Robert Bridges, a professor of clinical finance and business economics at the University of Southern California’s Marshall School of Business, published an opinion piece in the Wall Street Journal last week, in which he argued that “Today’s young people would be foolish to imitate their parents and view [home] ownership as the cornerstone of personal finance.”
In support of his thesis, Bridges offers compelling statistics which demonstrate that the return of investment on a home bought in 1980 is infinitely less than having applied that same amount of capital toward investment in the stock market. He writes that “a dollar used to purchase a median-price, single-family California home in 1980 would have grown to $5.63 in 2007, and to $2.98 in 2010. The same dollar invested in the Dow Jones Industrial Index would have been worth $14.41 in 2007, and $11.49 in 2010.”
But instead of bemoaning the loss of home ownership as a path to financial security assurance, Bridges proposes that somewhere along the way, Americans got the wrong idea about the true purpose of acquiring residential property. In other words, we should buying homes to live in, not as a means to guarantee financial security: “Owner-occupied homes will always be the basis for healthy and stable neighborhoods. But coming generations need to realize that while houses are possessions and part of a good life, they are not always good investments on the road to financial independence.”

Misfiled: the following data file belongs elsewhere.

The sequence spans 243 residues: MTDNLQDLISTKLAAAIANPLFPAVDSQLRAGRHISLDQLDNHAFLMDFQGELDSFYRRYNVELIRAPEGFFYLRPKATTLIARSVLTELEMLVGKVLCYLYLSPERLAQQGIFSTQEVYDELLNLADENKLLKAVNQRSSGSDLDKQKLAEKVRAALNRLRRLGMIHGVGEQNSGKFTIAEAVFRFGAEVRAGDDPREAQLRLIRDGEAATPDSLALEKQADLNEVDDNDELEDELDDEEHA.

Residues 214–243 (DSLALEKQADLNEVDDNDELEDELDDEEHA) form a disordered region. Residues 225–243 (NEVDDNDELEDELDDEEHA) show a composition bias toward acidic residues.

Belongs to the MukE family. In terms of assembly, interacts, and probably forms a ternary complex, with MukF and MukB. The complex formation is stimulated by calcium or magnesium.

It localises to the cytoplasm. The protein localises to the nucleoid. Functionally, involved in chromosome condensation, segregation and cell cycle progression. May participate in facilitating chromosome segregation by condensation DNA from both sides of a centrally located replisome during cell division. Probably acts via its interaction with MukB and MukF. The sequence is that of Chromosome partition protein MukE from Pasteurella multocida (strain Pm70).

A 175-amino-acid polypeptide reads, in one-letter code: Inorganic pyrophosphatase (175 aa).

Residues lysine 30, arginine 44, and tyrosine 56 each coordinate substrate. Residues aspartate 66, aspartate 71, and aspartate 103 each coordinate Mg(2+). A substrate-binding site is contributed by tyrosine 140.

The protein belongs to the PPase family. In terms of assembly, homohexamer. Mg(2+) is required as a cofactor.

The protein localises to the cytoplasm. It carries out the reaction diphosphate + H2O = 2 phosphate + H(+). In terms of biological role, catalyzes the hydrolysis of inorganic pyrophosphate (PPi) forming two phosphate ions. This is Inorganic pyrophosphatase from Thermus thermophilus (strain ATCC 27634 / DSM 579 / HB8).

This is a misconception that according to Bridges, we as a society must rectify sooner rather than later. With unemployment sitting at nearly 10 percent and job growth progressing at an anemic pace, the focus should be on shoring up immediate security and planning for retirement, rather than chasing the American Dream of buying a home as a guarantee for lifetime solvency.
Bridges does not place blame for a misguided financial ideology squarely on the shoulders of consumers. Instead he says, “It means that we have put excessive emphasis on owner-occupied housing for social objectives, mistakenly relied on homebuilding for economic stimulus, and fostered misconceptions about homeownership and financial independence. We’ve diverted capital from more productive investments and misallocated scarce public resources.”
That is a loaded indictment which asks us to take a new look at traditional economic indicators like new home construction numbers. Historically viewed as one of the economy’s most important vital signs, Bridges claims that these numbers are illusory:
“These positive effects are transitory, however, when local economies have insufficient permanent employment to justify a constant level of demand for new housing stock…By contrast, a business investment in the amount of the several hundred thousand dollars represented in the value of a house would likely create many permanent jobs and produce income, profits and competition. As with most things, the benefits of building new homes come with a sobering caveat: What becomes of the work force once the party is over?”
What do you think? Is Professor Bridges right? Has home ownership been mistakenly represented as the key to the retirement security kingdom?